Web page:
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Category: Web Apps

A declaritive language for web applications

In a couple of recent posts I have argued that a higher level language is needed to
provide a significant boost to programmer productivity in the area of web applications. This is a topic I have been thinking about for many years. I’ve worked out some aspects of what I think the language should be. A little over a year ago I even started implementing a parser for the language in ANTLR. I worked on it for a few weeks before moving on to other higher priority projects. Higher priority simply means something more interesting caught my eye. It’s finally dawning on me that I’m not going to get a big enough block of free time to work on this any time soon. I guess I prioritize the smaller projects that have a better chance of getting finished.

Instead of mothballing the project completely I’m going to share some ideas from it. This his may be of interest to others and who knows, I may get back to it from time to time.

1 Comment

Comments on “Life above the Service Tier”

I have read Life above the Service Tier a few times now. Its a very good paper, one that really changes your perspective, but I wish it was better. If you work on web applications and you haven’t read this paper I recommend that you go read it now — but do come back.

I agree with the overall reasoning and the conclusion.

So one obvious way to correct the thin client architecture is to implement a true MVC framework on the client side… That means that all “Presentation Flows” must occur within the currently ­loaded web page… So one workable model is the Single Page Application (SPA).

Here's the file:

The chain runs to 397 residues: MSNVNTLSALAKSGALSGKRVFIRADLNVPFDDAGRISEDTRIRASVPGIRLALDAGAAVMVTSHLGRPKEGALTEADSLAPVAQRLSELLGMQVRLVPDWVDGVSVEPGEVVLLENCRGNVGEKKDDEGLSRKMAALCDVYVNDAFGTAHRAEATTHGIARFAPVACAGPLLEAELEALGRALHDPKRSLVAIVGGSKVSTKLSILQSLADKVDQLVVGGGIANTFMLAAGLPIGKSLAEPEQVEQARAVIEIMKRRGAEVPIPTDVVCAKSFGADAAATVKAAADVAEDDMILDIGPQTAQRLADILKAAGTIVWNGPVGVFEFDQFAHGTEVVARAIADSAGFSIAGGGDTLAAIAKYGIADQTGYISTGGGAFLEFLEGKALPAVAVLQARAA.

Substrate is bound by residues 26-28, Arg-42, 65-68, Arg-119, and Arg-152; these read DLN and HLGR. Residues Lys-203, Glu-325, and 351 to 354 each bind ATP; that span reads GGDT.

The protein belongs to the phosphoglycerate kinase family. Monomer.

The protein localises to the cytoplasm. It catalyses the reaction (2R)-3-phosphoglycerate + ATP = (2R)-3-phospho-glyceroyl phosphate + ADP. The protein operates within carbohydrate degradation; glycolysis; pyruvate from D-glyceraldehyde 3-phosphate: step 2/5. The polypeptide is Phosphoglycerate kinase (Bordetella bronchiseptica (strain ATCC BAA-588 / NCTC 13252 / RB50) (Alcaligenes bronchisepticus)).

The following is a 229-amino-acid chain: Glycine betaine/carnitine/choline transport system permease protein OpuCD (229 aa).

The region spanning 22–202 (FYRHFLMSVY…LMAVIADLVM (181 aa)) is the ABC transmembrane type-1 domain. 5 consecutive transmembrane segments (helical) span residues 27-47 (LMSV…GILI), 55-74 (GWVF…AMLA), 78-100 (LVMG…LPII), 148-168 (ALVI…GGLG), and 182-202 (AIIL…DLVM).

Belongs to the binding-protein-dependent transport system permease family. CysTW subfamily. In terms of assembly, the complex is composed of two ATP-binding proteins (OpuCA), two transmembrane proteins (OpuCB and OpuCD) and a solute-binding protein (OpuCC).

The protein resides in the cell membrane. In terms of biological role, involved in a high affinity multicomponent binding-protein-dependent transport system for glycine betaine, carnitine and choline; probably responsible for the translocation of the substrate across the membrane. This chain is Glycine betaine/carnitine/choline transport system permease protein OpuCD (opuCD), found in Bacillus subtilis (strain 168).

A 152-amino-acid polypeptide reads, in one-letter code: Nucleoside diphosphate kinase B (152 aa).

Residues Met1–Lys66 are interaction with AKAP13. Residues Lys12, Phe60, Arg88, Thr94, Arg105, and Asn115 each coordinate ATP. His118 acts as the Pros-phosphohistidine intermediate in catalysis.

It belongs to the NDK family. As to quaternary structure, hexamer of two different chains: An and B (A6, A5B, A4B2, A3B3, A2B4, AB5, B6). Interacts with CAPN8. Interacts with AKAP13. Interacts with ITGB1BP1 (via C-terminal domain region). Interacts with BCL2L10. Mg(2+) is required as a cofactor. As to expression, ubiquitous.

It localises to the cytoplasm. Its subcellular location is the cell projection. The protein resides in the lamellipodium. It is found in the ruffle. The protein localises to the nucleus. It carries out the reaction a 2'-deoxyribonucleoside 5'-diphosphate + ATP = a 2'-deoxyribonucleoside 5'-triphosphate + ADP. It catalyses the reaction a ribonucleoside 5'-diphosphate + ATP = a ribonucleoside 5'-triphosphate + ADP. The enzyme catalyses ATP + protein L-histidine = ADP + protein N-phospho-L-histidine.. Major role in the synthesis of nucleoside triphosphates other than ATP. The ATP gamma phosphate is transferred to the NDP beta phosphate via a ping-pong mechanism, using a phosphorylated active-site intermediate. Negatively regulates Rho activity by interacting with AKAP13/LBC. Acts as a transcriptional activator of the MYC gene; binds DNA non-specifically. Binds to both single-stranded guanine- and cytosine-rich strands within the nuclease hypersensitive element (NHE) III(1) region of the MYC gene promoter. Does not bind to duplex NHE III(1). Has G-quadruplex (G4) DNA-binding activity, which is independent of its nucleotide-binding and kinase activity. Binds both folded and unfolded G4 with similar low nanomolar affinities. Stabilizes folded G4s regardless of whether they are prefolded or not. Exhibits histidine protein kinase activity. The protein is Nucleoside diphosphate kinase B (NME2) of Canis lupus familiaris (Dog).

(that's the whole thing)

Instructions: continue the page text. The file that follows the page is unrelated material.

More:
First let me get some minor complaints out of the way.


More button woes

The HTML button element has given me trouble in the past. My conclusion was to not use the button element except to progressively enhance the look of buttons. This means the button would initially be an input of type button and JavaScript, if enabled, would change it to a button element.

Well at work I’m working on an app that requires JavaScript and all form submissions are done with JavaScript already so I thought it would be safe to switch over to <button>. The server never uses the button names or values (all needed information is in other inputs – hidden or otherwise) so the IE bugs should not be an issue.

This time the problems I found were exposed with Firefox but the real problem was in the web app code even if the browser behavior was surprising.